going nowhere: twelve blockbusting nhl deals that almost were (but not quite)

Here’s Your Hat:  With 23-year-old rookie Frank Brimsek having made the Boston net his own in October of 1938, the Bruins were looking to move their 35-year-old veteran Tiny Thompson. The buzz was that Toronto might swap him for defenceman Red Horner, though both teams denied it. In November, Thompson did pack his suitcase and bid Boston bye-bye, headed for Detroit in a deal that brought back from the Red Wings goaltender Normie Smith and US$15,000 cash.

Was Bobby Hull almost a Leaf? What about Rocket Richard? What would he have looked like in blue-and-white? As the rumours wax and wane on this day of the latest NHL trade deadline, what if we ticked off some time ahead of the 3 p.m. EST finish line exploring some potentially epic NHL deals that might have been (though, in the end, weren’t). Some of these unrealized trades and transactions, to be sure, were wishful wisps in the minds of newspapermen; some others, no doubt, were actually entertained by managers with the desire (if not, maybe, the wherewithal) to get a deal done. Either way, they involve some of the biggest names and talents in NHL history.  

October, 1983

It was the Montreal Gazette’s well-connected Red Fisher who heard the word, and shared it, that Montreal was in talks to acquire Paul Coffey from the Edmonton Oilers. The All-Star defenceman was coming off a stellar season in which he’d scored 29 goals and 96 points, but Fisher had it on good, anonymous authority that Oilers’ GM Glen Sather might be interest in taking defenceman Gilbert Delorme and centre Doug Wickenheiser in a swap. Sather was determined, Fisher said, to cut back on his team’s goals against. “His long-time view has been that Coffey is too concerned with offence and not sufficiently with defence.”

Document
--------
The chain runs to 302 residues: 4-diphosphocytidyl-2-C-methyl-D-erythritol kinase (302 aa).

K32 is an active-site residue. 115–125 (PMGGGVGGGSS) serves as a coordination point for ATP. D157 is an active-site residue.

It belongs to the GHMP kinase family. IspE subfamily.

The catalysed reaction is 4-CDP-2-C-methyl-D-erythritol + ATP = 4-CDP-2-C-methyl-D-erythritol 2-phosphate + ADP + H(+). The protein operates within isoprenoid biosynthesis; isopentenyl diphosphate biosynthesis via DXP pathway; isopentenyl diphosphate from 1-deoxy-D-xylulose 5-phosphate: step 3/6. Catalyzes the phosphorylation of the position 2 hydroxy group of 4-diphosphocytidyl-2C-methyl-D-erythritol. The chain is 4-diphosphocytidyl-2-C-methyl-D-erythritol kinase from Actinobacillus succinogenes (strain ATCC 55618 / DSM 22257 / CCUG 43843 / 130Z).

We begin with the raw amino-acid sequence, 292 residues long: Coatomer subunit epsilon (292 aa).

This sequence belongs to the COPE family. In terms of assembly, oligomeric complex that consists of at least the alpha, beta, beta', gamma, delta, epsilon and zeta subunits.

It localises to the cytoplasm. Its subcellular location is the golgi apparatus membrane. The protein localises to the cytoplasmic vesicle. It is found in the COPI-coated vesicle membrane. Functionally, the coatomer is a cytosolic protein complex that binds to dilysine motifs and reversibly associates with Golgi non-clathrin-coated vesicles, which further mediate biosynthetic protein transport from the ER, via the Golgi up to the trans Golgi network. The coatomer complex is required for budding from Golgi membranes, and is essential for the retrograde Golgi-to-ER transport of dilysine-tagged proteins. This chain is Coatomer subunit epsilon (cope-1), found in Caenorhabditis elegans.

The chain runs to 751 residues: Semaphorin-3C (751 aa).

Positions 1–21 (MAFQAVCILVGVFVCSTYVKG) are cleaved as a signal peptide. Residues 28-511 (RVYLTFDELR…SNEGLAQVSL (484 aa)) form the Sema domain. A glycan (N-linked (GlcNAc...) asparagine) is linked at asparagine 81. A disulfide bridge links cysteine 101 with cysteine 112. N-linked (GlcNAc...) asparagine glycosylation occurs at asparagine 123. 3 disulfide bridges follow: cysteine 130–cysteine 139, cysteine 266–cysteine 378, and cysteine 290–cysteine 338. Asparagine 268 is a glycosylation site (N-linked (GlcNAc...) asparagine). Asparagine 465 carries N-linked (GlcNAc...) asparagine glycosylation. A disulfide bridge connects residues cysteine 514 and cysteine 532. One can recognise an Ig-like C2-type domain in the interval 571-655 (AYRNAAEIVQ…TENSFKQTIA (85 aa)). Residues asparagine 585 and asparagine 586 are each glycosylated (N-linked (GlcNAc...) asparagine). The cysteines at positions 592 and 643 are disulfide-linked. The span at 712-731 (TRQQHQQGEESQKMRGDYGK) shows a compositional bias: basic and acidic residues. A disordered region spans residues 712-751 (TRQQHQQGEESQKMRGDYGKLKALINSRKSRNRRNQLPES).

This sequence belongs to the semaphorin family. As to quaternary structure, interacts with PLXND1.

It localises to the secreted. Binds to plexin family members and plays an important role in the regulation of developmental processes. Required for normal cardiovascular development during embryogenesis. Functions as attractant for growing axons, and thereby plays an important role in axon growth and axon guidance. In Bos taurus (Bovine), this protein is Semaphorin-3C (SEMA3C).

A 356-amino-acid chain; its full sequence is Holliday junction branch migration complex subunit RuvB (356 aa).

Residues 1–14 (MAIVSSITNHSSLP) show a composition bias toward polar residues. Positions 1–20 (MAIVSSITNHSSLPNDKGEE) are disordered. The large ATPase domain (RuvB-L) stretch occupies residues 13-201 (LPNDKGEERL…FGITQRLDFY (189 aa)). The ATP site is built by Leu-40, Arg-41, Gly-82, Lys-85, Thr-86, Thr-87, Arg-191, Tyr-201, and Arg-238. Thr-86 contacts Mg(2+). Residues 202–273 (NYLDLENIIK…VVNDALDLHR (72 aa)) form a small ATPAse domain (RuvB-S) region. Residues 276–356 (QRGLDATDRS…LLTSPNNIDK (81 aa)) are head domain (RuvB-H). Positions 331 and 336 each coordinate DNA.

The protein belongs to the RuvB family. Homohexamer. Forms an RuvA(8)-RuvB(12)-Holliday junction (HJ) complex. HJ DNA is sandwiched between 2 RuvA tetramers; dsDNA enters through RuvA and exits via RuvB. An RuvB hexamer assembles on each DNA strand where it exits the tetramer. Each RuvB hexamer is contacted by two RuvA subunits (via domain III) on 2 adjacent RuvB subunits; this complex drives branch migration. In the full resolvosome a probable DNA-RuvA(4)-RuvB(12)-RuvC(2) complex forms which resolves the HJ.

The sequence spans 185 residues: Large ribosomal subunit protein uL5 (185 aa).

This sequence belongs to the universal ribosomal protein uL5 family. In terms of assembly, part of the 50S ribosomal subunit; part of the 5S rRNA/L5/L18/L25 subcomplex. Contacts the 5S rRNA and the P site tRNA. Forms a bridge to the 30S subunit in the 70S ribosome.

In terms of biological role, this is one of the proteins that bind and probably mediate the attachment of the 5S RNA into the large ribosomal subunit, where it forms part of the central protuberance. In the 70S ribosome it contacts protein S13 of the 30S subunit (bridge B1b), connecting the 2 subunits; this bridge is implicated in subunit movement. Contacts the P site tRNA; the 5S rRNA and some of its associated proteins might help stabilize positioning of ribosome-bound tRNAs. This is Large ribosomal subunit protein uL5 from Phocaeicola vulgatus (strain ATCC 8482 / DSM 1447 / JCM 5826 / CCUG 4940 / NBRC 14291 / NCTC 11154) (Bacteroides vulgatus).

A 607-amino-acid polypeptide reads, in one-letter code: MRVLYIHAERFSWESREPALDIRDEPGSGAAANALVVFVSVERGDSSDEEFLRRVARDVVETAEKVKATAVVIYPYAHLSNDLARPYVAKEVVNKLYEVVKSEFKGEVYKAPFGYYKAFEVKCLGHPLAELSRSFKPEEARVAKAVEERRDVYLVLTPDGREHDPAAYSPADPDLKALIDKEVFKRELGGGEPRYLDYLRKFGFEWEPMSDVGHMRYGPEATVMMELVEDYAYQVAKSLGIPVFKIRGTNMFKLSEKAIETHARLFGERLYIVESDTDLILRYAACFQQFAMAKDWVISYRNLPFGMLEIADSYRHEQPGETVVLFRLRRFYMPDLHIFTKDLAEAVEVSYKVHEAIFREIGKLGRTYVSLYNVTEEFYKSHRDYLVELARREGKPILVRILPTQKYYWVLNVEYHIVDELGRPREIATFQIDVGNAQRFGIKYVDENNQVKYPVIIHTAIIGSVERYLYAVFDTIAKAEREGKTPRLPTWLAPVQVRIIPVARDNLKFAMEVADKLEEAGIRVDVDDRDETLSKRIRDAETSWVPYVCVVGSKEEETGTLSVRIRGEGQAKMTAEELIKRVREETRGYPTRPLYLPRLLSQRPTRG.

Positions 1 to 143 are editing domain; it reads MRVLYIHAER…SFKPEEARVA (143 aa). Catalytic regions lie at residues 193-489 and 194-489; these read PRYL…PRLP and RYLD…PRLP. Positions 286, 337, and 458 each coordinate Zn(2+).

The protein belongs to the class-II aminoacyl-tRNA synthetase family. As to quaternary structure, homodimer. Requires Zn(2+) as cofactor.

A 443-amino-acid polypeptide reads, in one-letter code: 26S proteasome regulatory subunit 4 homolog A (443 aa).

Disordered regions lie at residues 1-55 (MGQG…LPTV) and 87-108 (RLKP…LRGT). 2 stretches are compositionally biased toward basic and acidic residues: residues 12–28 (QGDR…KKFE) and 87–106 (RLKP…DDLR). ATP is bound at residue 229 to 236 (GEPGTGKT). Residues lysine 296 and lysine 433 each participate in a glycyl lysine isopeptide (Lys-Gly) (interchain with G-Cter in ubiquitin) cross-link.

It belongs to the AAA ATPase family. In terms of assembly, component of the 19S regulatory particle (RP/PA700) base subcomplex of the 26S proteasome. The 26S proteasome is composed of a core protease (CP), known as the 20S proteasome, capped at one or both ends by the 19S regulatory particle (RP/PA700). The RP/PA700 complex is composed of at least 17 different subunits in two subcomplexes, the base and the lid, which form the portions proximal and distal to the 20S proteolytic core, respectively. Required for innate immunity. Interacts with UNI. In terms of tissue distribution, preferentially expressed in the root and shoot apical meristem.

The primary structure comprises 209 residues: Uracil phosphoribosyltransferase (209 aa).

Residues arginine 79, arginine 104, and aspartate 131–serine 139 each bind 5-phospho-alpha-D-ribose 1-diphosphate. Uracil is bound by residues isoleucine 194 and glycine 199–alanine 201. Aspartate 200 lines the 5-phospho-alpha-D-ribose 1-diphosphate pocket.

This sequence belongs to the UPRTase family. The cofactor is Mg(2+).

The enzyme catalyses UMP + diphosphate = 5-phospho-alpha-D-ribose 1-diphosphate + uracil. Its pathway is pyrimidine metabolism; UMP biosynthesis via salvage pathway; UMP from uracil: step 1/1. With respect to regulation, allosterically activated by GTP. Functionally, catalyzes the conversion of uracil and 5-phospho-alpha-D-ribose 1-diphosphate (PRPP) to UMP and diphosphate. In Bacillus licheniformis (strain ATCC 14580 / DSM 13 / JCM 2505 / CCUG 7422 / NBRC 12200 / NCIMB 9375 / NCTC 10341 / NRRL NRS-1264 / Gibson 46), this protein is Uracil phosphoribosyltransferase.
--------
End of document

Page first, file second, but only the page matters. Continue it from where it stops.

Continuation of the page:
Coffey stayed in Edmonton, of course, celebrating by finishing the regular season with 40 goals and 126 points, good enough to stand him second in NHL scoring, behind teammate Wayne Gretzky. Also, that spring: Coffey and the Oilers won their first Stanley Cup. He won two more with Edmonton before he was finally traded, in 1987, to Pittsburgh, where he won a fourth, in 1991.

August, 1980

The fact that no-one had scored more points as a Toronto Maple Leafs than Darryl Sittler didn’t matter much to the team’s owner, Harold Ballard, in 1979, as he did his best to make his star centre miserable. Trading away Sittler’s winger and good friend Lanny McDonald was part of the program. By the end of a season that saw Sittler tear his captain’s C from his sweater, Ballard was vowing that Sittler would never again wear the blue-and-white.

In August of 1980, Ballard told reporters that he’d phoned Calgary Flames’ owner Nelson Skalbania to tell him that he could have Sittler in exchange for a pair of centres, Bob MacMillan and Kent Nilsson. “So far Skalbania has not replied,” Canadian Press noted, “and Cliff Fletcher, general manager of the Flames, says he knows nothing about it.”

Sittler and Ballard did subsequently broker a peace that saw the former return to the captaincy and play on in Toronto, until … the next breakdown. Early in January of 1982 he walked out on the Leafs hoping to prompt a trade, which duly came mid-month. Sittler went to Philadelphia in exchange for centre Rich Costello, a draft pick (that eventually hooked Peter Ihnacak), and future considerations (that, in time, resolved into left winger Ken Strong).